[Date Prev][Date Next][Thread Prev][Thread Next][Date Index][Thread Index][Subject Index][Author Index]

Re: Deinonychus Morphological Variations within Ontogeny

Gregory S. Paul  <GSP1954@aol.com> wrote:

> Essentially all deinonychosaurs including Archaeopteryx have a strongly
> laterally facing shoulder glenoid that allows a flapping motion of the arms.
> Some of this information has been in the literature well back in time, I saw
> it examining the Archareopteryx and Deinonychus specimens in the 80s. As I
> diagramed in PDW, it is also true of some basal theropods, such as
> Coelophysis. So there is no reason to doubt that dinobirds could flap their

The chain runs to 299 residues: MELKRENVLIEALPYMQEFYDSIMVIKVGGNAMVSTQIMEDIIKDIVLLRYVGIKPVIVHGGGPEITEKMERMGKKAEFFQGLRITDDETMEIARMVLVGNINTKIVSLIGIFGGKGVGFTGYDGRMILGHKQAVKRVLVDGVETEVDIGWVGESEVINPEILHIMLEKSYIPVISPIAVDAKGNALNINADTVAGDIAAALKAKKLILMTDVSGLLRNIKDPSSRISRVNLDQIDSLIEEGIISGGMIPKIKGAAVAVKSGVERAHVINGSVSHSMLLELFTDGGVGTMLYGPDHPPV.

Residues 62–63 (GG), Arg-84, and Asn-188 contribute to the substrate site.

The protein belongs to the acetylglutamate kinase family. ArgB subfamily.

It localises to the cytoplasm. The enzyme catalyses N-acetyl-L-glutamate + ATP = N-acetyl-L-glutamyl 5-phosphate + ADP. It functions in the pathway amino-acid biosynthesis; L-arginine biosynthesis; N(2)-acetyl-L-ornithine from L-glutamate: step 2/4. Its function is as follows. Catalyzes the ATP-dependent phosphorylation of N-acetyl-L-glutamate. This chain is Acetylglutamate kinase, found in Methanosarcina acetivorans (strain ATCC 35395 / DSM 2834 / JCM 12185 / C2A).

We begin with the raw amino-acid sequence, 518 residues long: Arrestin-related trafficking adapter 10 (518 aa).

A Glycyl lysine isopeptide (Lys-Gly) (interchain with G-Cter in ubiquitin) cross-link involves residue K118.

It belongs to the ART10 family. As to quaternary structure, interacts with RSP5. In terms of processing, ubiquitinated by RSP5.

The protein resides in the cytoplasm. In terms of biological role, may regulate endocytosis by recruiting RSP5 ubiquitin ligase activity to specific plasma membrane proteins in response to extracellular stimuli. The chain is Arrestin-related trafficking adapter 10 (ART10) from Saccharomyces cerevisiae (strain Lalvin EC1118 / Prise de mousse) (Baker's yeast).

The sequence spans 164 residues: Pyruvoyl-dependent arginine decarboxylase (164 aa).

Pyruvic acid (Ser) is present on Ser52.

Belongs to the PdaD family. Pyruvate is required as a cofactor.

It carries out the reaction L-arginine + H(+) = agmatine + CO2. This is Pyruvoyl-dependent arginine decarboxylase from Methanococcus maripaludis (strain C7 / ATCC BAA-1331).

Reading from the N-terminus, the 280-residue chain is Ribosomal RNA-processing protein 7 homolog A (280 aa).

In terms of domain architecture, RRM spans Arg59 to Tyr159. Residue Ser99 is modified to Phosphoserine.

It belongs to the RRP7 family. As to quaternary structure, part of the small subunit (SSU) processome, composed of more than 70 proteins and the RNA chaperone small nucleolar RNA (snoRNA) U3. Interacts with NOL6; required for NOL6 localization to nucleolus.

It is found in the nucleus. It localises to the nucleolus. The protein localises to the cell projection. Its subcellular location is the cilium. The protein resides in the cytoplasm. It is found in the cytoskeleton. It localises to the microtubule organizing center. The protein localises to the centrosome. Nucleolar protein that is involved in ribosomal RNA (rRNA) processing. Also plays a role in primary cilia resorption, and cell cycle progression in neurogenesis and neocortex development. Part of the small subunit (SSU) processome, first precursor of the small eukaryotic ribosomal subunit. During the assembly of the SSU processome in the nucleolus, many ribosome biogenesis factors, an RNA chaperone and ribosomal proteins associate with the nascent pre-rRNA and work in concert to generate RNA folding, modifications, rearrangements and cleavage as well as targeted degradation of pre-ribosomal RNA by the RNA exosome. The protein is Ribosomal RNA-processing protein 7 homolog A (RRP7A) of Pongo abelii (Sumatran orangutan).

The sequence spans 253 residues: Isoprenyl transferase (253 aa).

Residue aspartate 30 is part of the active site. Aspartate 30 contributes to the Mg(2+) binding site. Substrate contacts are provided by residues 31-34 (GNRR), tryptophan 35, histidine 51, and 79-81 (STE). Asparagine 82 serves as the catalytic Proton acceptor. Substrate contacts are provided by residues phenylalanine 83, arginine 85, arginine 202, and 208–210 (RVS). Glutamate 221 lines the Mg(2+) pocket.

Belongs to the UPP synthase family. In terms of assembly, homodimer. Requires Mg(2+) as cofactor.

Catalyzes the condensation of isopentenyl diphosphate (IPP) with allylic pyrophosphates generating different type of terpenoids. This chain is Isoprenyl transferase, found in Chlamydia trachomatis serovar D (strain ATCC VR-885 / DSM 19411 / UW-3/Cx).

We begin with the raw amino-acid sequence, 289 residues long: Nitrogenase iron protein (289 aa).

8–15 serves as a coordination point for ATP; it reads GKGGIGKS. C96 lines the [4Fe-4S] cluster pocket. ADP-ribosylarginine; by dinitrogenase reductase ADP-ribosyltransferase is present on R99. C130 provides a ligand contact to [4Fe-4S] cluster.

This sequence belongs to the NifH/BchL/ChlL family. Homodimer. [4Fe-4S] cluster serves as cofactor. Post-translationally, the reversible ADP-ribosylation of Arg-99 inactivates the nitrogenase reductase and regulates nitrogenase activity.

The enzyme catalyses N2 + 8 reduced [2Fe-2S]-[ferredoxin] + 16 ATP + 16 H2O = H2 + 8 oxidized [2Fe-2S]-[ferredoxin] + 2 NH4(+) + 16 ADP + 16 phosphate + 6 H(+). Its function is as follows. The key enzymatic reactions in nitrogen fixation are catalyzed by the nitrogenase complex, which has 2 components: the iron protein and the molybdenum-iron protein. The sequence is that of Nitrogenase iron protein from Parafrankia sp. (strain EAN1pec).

> airfoils.
> Their glenoids did not face as dorsally as in more derived birds, so they
> probably could not elevate their wings fully vertically. That would have very
> probably limited aerial climbing performance -- including an inability to
> achieve vortex inducing wing clapping that pigeons for example use to help
> rapidly climb nearly vertically from a ground take off.

I agree that even rudimentary flapping could generate thrust, so some
powered flight is possible in _Archaeopteryx_ and friends (such as to
control or extend a glide; or maybe even for brief flutters off the
ground to clear a fallen trunk or narrow waterway).  But I doubt that
*sustained* powered flight was possible.  The pectoral musculature and
feather (remiges) structure argues against the ability of the wings to
be able to gain or maintain height once airborne.

For some reason Greg's email landed in my junk folder (yet assorted
emails about bogus conferences got through... thanks Gmail).  My
apologies for the late response.